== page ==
Twitter controversy brings freedom of speech into question
Like most social media outlets at the inception, Twitter was launched in 2006 as a tool to be used to express oneself. Users were invited to say anything that could fit in the parameters of 140 characters, and interact with each other using the then-innovative hashtagging system pioneering by the cloud-based company.
As the years wore on and the service swelled in popularity, however, more logistics came into question – for instance, how were the people who ran Twitter supposed to make money without incorporating some basic advertising tactics into their everyday workflow? To that point, how would this new presence of revenue affect the levels of free speech users had on the service? Recently, this discussion has reached a head as Twitter continued to court potential advertisers to the point that their loyal, often obsessive users became annoyed with the company's policies.
How Twitter could curb free speech
According to a recent report from Wall Street Journal contributors Yoree Koh and Reed Albergotti, the death of Robin Williams was what spurred a removal of a Photoshopped image of the dead actor's body, which was sent to his grieving daughter's account. Twitter removed the image of its own volition after the image was flagged as offensive by a number of users, and allowed the immediate family of Williams to contact a special email to remove certain offensive images. There are users who have complained that this move, which the service said was done to "in order to respect the wishes of loved ones," is active censorship of the website.
Later in the same week, the service actively stamped out an image released of a beheaded American journalist, suspending accounts that perpetuated the imagery across the Internet. Following the murder of James Foley, a similar conversation arose – was Twitter censoring their users or making decisions in the best interest of the public? What's more, could the whole effort be chalked up to protecting their interest with existing and potential advertisers?
"Like its social-media brethren, Twitter tries to walk a fine line between a dedication to free expression, an aversion to being held legally responsible for the actions of its users, and the reality that people will use such platforms to share highly offensive material – a particular concern as it seeks to expand its advertising business," Koh and Albergotti wrote in their report.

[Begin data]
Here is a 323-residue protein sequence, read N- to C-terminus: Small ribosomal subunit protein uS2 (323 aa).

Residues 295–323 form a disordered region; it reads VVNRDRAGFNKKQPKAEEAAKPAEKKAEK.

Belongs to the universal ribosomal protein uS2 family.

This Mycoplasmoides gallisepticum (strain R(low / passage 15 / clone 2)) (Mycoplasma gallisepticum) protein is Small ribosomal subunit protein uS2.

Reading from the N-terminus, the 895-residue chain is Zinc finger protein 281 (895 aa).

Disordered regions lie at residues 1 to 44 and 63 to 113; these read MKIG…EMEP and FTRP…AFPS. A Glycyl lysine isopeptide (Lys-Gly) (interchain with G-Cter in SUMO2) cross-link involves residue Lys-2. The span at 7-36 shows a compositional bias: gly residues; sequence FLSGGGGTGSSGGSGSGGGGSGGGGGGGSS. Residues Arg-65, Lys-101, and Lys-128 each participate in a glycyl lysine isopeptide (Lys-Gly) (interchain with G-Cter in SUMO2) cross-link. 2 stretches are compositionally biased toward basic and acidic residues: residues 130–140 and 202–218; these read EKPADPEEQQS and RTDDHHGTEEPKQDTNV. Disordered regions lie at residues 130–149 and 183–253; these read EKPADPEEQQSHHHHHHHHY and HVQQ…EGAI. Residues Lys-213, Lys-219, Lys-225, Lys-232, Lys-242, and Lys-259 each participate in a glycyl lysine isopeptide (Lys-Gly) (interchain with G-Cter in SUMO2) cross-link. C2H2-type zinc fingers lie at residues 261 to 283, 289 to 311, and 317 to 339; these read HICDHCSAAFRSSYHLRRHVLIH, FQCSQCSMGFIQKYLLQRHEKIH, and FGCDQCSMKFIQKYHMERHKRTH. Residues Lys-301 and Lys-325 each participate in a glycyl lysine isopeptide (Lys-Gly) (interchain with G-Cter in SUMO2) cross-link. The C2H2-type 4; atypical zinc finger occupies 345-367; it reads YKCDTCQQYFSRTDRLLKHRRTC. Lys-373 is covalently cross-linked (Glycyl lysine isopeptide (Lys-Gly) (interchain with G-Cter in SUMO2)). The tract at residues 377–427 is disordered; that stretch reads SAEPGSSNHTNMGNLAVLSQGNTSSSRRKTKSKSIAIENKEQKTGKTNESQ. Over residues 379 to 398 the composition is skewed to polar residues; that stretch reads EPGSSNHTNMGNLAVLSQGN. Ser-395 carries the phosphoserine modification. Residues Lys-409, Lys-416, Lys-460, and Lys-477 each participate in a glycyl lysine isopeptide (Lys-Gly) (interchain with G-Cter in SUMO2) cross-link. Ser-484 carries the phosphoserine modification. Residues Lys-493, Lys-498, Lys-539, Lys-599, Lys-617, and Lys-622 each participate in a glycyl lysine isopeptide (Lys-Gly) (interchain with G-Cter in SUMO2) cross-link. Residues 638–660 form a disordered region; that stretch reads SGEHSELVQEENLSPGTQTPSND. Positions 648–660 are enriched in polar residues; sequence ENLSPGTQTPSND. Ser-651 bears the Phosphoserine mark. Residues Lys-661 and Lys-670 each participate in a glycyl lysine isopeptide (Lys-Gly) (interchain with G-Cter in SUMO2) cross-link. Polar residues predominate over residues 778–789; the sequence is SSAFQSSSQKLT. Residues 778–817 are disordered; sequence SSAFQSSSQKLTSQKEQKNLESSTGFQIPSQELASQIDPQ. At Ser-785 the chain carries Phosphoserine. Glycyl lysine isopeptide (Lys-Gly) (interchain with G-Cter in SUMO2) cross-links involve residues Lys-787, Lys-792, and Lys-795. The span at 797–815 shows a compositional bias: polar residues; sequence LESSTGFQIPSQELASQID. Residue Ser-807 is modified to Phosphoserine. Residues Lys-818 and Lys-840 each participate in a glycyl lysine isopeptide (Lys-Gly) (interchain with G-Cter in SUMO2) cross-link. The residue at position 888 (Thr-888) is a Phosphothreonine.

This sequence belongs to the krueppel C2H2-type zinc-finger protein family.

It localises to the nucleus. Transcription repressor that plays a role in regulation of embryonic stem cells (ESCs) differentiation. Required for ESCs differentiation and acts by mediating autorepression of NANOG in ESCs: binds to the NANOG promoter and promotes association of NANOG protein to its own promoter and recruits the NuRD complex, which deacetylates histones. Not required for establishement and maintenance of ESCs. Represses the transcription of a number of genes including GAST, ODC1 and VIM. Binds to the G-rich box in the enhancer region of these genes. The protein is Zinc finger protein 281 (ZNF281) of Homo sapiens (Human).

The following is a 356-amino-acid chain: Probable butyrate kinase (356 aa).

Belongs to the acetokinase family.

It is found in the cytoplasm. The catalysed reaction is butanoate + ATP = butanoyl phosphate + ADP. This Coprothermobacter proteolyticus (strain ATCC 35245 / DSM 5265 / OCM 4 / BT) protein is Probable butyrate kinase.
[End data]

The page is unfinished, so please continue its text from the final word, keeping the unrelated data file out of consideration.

So far, Twitter has been on the offensive about their moves to block certain content from the feed of their users, especially in the case of the Williams family.
How advertising changes the user experience
CNET reporter Ian Sherr wrote about the fallout of the company's decision to block certain content, and what this meant for the fundamental user experience. Originally, a feed on the website was completely user-driven – an account could "follow" as many other users as they pleased and would view their messages in chronological order. When advertising and sponsored hashtags became the norm, this altered slightly, and the occasional targeted Twitter ad could be spotted between followed content.
Following both the Foley and Williams incidents, the service is taking even more control over the newsfeed of any given user. In a recent statement on the official Twitter website, the service announced that it will algorithmically show users tweets they believe are relevant to them and automatically add them to a timeline.
"This means you will sometimes see Tweets from accounts you don't follow," the statement explained.
Though this change has only rolled out over the past week, it appears that account holders on the site are gradually losing the highly customizable interface Twitter once was, and backlash could be imminent.